How to build trust and an atmosphere of bravery has always been a concern for me. In all my years working in design, and from my recent perspective as a CCO, I believe that people need to feel comfortable around their coworkers.
If we put it in perspective, we spend more time with our coworkers and fellow colleagues than with our families.
This is a reality, and it’s our responsibility to build a culture where people can be their true selves.
Even research shows that diverse teams outperform non-diverse teams by significant margins, and in areas where it’s required creativity and new thinking, this type of culture is even more vital. More and more businesses should attain this mindset, especially when we live in a new world of constantly facing complex business problems.
And this, by consequence, requires everyone to channel their entire potential and skills to truly impact our society, which demands to lead by example.
“With high trust, success comes faster, better, and at a lower cost.” David Neeleman
To help you on your journey of building a true culture of trust I’m going to share an exercise about self-reflection that we did here at Monday.
Just a side note try this exercise at the beginning of your team’s day. You can achieve better results when everyone is at full energy. 😄💪
Step 1 — List every aspect of your identity
The best way to start the exercise is with the phrase “I am_______________”
After that, fill in the blank. First, hand out a piece of paper to all your exercising team members. On that paper, write down every word that comes to your mind when presented with the above sentence — yes, expect it to be a long list.
Then, emphasize how important it is to write everything that makes up your identity.
Every time I do this exercise, I give some of my own examples: I am a designer, father, retro motorcycle enthusiast, vinyl collector, and much more.
Remember our identities are composed of numerous aspects of ourselves, not just the little pieces we normally bring to work.
Step 2 — Unpack identities with your team
After having written down their lists, everyone shares their identities with the group. To make it easier, invite each one individually to present their identity aspects. Try to start with someone more at ease with talking in groups, it helps break the ice. After each person presented their list, guide a discussion around what elements of their identities people shared and what they omitted (some may have been purposefully or unconsciously).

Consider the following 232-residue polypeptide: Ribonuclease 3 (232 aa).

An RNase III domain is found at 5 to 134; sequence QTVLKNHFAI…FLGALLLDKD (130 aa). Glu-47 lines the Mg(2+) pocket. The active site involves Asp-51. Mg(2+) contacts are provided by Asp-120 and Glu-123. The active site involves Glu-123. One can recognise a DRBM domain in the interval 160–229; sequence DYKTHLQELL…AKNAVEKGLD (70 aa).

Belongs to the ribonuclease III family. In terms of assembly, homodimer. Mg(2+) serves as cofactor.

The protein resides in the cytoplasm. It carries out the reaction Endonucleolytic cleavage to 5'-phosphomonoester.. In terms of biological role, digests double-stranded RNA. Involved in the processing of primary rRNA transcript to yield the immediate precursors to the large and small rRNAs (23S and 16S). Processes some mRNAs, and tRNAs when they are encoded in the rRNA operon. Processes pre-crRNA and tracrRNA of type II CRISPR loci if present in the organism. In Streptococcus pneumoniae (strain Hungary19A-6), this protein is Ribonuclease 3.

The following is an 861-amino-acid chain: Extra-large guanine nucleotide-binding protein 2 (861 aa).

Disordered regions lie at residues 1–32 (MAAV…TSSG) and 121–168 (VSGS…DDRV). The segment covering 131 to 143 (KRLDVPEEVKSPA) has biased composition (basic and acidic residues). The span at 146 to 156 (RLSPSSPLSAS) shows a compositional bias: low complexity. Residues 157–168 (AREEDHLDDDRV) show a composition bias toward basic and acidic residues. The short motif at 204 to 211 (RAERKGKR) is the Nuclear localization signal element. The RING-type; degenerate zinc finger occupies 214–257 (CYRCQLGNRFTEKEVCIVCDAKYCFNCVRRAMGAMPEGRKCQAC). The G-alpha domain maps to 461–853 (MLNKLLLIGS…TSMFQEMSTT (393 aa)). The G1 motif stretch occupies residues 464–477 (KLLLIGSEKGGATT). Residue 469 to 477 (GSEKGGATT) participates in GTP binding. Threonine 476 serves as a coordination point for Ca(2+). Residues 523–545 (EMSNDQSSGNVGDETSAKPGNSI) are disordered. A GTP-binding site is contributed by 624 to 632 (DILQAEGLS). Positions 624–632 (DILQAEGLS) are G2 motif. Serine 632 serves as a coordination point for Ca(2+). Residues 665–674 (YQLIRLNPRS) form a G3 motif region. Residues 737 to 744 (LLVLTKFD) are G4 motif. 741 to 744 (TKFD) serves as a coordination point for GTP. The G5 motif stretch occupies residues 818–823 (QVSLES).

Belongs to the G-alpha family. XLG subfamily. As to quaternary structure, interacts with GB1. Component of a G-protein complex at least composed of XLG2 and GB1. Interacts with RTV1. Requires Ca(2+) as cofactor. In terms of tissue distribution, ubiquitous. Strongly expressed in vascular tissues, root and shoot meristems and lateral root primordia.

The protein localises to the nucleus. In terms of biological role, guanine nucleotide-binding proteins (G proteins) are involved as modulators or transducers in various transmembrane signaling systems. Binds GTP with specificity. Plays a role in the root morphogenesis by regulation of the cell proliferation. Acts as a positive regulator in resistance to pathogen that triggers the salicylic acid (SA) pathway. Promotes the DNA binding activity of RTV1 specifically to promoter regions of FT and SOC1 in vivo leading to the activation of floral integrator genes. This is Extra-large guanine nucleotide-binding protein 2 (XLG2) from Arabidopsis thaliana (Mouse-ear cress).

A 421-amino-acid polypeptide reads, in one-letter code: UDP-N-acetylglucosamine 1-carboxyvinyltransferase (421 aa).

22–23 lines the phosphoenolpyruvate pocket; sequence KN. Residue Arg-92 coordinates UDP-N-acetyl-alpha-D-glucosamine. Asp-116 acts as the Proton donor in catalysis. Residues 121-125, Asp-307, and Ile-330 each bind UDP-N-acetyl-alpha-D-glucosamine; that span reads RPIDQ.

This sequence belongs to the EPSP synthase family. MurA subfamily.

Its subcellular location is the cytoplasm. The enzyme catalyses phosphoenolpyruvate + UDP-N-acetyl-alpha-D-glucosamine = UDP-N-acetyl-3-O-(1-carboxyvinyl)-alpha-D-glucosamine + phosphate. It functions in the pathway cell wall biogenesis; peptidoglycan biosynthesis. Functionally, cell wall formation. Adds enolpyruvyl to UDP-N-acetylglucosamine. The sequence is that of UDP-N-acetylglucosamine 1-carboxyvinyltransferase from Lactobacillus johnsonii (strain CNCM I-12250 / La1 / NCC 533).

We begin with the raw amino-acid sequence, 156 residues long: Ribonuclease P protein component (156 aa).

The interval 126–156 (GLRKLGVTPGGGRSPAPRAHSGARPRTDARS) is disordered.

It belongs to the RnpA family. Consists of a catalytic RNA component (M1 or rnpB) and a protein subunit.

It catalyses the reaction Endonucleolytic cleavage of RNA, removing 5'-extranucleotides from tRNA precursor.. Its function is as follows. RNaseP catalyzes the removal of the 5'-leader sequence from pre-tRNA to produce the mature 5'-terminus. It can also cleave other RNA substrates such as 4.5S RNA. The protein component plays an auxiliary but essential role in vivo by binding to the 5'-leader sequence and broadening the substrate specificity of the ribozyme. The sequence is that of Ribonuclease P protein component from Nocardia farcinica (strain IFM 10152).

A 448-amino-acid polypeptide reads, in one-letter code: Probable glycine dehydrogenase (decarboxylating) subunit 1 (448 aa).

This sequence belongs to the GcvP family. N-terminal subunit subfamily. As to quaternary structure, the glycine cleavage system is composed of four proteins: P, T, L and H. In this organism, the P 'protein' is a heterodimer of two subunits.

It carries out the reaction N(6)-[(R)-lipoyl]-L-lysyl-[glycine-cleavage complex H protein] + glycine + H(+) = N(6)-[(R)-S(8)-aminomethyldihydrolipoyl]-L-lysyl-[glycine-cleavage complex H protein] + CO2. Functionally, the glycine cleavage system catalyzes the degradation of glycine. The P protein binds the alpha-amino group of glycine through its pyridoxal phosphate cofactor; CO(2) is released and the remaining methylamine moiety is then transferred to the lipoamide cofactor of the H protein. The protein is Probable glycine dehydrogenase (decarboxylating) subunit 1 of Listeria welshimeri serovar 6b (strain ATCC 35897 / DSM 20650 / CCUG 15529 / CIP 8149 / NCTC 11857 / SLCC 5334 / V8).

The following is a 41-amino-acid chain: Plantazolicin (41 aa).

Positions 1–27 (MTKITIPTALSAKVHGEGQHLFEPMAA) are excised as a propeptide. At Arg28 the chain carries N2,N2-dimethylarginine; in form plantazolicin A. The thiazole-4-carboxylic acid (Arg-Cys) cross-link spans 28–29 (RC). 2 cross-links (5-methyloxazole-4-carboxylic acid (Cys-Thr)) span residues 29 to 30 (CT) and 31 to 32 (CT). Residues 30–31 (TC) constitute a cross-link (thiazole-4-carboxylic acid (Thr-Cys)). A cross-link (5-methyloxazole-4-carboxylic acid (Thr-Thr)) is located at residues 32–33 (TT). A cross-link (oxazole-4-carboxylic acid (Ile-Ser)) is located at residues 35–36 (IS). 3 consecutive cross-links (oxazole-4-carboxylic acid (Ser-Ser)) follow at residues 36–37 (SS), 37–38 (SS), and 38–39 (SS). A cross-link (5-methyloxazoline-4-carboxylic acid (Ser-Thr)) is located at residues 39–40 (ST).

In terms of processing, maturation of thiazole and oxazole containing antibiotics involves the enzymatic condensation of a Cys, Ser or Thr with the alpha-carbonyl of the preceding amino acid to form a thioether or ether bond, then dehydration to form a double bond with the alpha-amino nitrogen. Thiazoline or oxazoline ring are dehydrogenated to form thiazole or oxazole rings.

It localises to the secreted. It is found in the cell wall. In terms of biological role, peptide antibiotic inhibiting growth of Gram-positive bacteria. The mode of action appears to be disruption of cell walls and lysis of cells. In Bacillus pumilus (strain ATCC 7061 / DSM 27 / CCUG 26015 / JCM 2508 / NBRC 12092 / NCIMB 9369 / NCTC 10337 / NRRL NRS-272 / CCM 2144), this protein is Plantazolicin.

Remember we are constantly depriving our friends and coworkers of what makes us, us.
Step 3 — Unveil your undisclosed identities
In this part of the exercise, think about which identities you tend to shelter or hide, and which of them you already brought into your work context.
Try stepping into a new situation, such as meeting a new team, or when you introduce yourself to a room of strangers. What do you normally hide? What do you normally hide?
As Keith Yamashita — author of this exercise — says “we have all this richness about us, and by not sharing these different aspects of our identities we deprive the world of our full talents and full self”.
Step 4 — Unpack identities with your team
Repeat step two. After writing your undisclosed identities share them with your group. This step will feel uncomfortable at first but remember — the goal is to build trust among your team, therefore creating a space where it’s safe to be your full self at work.
- Have a time frame to write in step 1 and step 3. Normally, I give them 10 to 15 minutes. This helps everyone focus, while also giving them time to really think about who they really are.
- Be positive and embrace all hard topics that can emerge, especially in the third step.
- You can unpack identities in a group or separate them into pairs. Personally, I like to unpack them to all the group participants, as it helps to put everyone on the same page.
Have you already tried this exercise or similar to this one? Share with us your experience, we would love to know what you think about a culture that nurtures trust & bravery.
If you want to learn more about this exercise, I advise you to follow Keith’s Yamashita. You can find the original exercise article here: https://bit.ly/3149z6d. You can even find a podcast about this Self-Reflection Activity.
More about Keith Yamashita:
The 3 Habits of Great Creative Teams:
21st Century Leadership:
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Monday is a Business Design Consultancy based in sunny Lisbon. We co-create with ambitious leaders to build better businesses. We use strategy & design to transform businesses from within.
This core philosophy stands at the center of everything we create. Clients include: Mercedes, Red Bull, Banco de Portugal, Mars, Imprensa Nacional Casa da Moeda, Philips, Jogos Santa Casa, EDP…